Page:Journal of the Royal Geographical Society of London, Volume 1 (2nd edition).djvu/192

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160 Geogra?. ?/ o f Tierra dd Fuego ing to the south-west, and probably communicating with the Fallos Channel. On the eastern shore the openings were found to be either narrow inlets or abrupfiy terminatiug sounds. On both sides of the channel the coast is hilly, but not very high, and in many places there is much low and generally thickly wooded !and. This character distinguishes the Mesier from all other channels. The trees here are nearly of the same description as those which are found in all parts between Cape Tros Montes and the Strait of Magalhaens. Of these the most common are an evergreen beech (Fagus betuloides), a birch-like beech (Fagus antarctica), the Winter's bark (H/'mterana aromatics*), and a tree with all the appearance and habit of a cypress, of which the Indians make their spears; and among others there is one, the wood of which being extremely hard and weighty, answers better than the rest for fuel; the sealers call it ' the red wood,' from i?s colour. From the great quantity of timber which grows here it would be naturally supposed probable that spars for masts could be easily obtained, or at least woods useful for less important purposes; but, although many trees were found that were sufficiently large at the base, they grew to no great height; and, in consequence of the moisture of the climate, and the crowded state of the forests preventing the admission of the sun's rays, the wood generally proved to be de- cayed in the heart; besides being very subject, even after a long seasoning, to warp and split when exposed to a dry air. Ten miles beyond White-Kelp Cove, which is fifty miles within the entrance, the character of the Mesier Channel changes entirely; the shore on either side being formed of mountainous and preci- pitous ridges rising abruptly from the water. After this, at Halt Bay, twenty-three miles beyond White-Kelp Cove, the channel narrows for a considerable distance, and in three particular places is not more than four hundred yards wide. This part of the channel is called in the chart the English Narrows. It is long and intricate, with many islands strewed throughout; and preserves its tortuous and frequently narrow course to its junction with the ' Wide Channel,' in which the breadth increases to two miles and a half;' and then, running thirty-four miles with a direct and un- impeded course, falls into the Concepcion Strait as above stated. At the point where the Mesier and the Wide Channels unite, a deep sound extends to the N.N.E. for forty-six miles. It was named Sir George Eyre's Sound. An extensive glacier sloping into the sea from the summit of a range of high snowy mountains, that are visible from many parts of the Mesier Channel, terminates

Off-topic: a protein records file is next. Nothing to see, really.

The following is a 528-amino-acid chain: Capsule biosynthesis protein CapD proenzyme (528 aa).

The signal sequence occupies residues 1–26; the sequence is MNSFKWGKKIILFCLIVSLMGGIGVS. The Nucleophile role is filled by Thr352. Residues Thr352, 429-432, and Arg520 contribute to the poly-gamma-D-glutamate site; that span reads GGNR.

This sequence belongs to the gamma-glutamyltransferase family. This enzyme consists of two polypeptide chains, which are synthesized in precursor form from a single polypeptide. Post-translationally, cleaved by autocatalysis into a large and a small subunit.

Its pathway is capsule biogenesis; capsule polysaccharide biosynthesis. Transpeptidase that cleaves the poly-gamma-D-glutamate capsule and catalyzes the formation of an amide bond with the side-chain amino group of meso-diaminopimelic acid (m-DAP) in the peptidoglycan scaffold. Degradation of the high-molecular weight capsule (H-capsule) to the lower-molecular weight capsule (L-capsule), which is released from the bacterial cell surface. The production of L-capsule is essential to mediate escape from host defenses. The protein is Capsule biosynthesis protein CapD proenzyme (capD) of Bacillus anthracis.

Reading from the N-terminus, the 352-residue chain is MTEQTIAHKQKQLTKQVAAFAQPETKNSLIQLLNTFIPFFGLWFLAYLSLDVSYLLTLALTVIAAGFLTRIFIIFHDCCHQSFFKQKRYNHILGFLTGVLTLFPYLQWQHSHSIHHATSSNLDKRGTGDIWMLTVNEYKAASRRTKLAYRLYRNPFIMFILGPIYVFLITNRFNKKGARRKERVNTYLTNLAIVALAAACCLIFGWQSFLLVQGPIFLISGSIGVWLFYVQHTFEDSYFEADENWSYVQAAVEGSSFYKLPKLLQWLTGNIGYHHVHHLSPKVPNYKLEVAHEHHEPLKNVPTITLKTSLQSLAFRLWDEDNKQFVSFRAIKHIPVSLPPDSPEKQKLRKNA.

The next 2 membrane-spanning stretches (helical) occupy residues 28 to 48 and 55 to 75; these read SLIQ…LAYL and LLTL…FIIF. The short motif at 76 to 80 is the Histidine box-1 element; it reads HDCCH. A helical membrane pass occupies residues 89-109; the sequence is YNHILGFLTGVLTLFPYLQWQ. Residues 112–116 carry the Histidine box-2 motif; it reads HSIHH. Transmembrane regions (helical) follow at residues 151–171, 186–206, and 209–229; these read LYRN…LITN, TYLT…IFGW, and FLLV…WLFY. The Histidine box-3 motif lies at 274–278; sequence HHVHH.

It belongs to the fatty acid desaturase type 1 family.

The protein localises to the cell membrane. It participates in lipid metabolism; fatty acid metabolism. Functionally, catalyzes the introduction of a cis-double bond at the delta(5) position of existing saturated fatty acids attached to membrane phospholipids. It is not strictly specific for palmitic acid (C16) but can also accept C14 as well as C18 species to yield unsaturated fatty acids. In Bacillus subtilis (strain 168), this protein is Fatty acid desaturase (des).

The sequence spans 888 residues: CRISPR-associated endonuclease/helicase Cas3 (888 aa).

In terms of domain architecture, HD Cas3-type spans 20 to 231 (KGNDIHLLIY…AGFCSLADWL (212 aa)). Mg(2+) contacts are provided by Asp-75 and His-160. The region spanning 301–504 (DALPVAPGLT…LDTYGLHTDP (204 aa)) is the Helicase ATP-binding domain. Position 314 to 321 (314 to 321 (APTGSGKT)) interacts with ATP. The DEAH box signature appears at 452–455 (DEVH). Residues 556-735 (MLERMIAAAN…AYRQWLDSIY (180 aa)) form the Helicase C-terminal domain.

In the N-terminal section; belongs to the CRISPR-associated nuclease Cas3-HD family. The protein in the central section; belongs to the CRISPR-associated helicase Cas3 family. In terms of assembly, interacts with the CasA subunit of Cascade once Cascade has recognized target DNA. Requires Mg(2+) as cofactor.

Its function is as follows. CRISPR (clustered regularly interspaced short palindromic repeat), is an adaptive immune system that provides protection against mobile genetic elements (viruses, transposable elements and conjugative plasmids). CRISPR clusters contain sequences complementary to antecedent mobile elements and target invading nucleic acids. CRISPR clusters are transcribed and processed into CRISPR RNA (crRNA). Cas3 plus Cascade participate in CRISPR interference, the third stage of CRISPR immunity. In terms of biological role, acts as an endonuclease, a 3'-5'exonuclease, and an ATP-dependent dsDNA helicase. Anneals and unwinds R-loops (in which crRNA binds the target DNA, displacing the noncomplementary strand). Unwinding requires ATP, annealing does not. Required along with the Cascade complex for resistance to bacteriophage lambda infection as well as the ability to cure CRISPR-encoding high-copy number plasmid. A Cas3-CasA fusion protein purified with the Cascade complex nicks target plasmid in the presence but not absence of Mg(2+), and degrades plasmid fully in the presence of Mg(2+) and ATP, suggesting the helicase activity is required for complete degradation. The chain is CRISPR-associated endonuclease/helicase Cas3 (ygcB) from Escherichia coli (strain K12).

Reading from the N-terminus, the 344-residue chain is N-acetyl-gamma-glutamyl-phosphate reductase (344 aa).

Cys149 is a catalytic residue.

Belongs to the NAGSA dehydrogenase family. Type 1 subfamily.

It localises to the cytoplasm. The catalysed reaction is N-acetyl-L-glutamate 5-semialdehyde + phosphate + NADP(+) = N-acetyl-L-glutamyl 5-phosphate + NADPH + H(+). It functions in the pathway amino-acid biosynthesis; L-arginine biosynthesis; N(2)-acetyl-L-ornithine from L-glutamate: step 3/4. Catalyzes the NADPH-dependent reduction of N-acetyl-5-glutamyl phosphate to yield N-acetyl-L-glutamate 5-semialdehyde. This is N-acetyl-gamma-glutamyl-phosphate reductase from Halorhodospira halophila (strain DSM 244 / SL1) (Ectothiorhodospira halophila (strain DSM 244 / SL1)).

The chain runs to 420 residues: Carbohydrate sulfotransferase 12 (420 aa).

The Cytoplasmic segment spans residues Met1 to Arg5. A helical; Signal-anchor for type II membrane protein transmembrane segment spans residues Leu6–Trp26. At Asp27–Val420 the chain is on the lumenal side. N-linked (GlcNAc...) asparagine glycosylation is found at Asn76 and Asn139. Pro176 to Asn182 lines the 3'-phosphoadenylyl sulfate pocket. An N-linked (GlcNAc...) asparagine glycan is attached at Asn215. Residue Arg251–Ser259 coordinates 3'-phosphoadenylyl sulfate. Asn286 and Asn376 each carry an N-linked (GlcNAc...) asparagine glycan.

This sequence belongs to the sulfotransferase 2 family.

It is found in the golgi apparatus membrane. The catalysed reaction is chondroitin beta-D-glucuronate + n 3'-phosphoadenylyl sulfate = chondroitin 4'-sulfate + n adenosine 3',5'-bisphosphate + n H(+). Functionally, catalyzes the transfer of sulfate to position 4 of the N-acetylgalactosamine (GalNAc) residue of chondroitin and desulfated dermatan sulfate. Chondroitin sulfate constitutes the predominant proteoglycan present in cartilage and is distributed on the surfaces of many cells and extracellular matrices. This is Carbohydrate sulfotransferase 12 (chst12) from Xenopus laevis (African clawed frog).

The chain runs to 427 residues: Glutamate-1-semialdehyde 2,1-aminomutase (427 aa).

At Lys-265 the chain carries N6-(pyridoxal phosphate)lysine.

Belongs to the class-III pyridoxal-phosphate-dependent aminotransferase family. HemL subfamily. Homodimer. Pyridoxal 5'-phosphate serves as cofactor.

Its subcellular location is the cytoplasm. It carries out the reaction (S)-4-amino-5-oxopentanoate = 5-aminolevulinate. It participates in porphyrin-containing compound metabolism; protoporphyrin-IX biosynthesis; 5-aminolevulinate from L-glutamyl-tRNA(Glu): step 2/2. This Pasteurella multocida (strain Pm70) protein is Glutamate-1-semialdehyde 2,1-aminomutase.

• Living plants of the above ?eea, and other vegetable productions frmn the

Strait of Magathaens, weFe introduced into England upon the return of the expe- dition, and have since thrlven exceedingly well, Dig,tiz?d by Google